Schtick Disc is a limited-contact team sport played with two or more flying discs (frisbees), and although considered a variant of Ultimate, shares little similarities beyond the use of discs. For instance, Schtick players are permitted to run whilst holding the disc. The sport is known for its relaxed and friendly style of play, and the unusual strategic dimension added by the use of multiple play objects. Additionally, the allowance of running with the disc and generally more forgiving operations of play than most team sports makes the game more fun and accessible to players of varied abilities than traditional Ultimate.
The game was conceived and pioneered by the a group of friends from Delaware, USA and/or graduates of Rice University, and was first played in 1994 on Assateague Island. It has since been played throughout the US and in Australia as well, having been featured at Sydney’s Longest Day Beach Ultimate Tournament since 2001.
Rules of Play
Description of Playing Field
Schtick is played on a somewhat unconventional field. A midline bisects the globe (i.e. the Earth) into two territories – meaning there are no out of bounds or sidelines. Each territory has a 2 metre square scoring box located 20 metres from the middle line. These scoring boxes are often arranged in a diamond shape to the midline, but square-on is equally acceptable. Typically a football half-way line is used to mark the midline, as precise knowledge of the line’s position is frequently required for tactical play. Scoreboxes can be marked out by any means that is easily visible, though traditionally bundled socks or knotted rags have been used.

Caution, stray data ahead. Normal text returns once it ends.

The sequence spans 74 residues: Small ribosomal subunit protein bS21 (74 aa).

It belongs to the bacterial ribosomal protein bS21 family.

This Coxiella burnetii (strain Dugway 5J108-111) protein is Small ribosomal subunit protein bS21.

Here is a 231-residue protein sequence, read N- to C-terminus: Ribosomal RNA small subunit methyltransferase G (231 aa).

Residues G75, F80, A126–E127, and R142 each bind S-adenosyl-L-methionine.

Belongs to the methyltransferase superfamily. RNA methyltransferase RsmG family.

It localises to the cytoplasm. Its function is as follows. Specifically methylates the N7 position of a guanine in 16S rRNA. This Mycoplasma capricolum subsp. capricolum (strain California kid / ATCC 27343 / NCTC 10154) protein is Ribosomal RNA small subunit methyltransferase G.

Operations of Play
Players are divided into equal teams of 4 to 10, with each team defending their associated territory and scorebox. No player at any time may enter either scorebox or the airspace above them. Two discs are used during the game, and a round of play begins with each team holding one of the discs. Players are permitted to run with the disc, but a player may be “tagged” while standing in their opponents territory, in which case a handover of the disc occurs. Any time a disc touches the ground, it becomes the possession of the team whose territory it lands in. A team scores a point when a disc comes to rest in their opponents scorebox – discs that land in, then roll out do not score and result in a turnover. When a point is scored, the round ends and each team must return to their own territory for the beginning of the new round.
Strategy and Tactics
Due to the unusual dynamic introduced by playing with multiple discs, Schtick can be a very intense and tactical game. Play typically moves between three states – totally offensive when your team is in possession of both discs, totally defensive when the opposing team is in possession of both discs, and a mixed state in which each team is in possession of a disc. Offensive plays typically involve passing the disc to team-mates within range of the opposing team’s scorebox, or simply attempting to “make a run for it” by flanking the opposition with both discs. If at any stage an offensive player carrying the disc in the opposing territory is threatened by the defence, they may choose to throw the disc back towards their own territory – commonly referred to as “backing out”. Defensive play typically involves covering the scorebox and attempting to tag any opposition players that enter your territory. In the mixed state, a number of tactics may be employed, such as attempting to retrieve the second disc before making an offensive play. This will often result in what’s referred to as a mexican stand-off, where both teams are unwilling to make an offensive move. Players will often attempt to confuse members of the other team by hiding the disc or with similar forms of subterfuge (which is perfectly legal).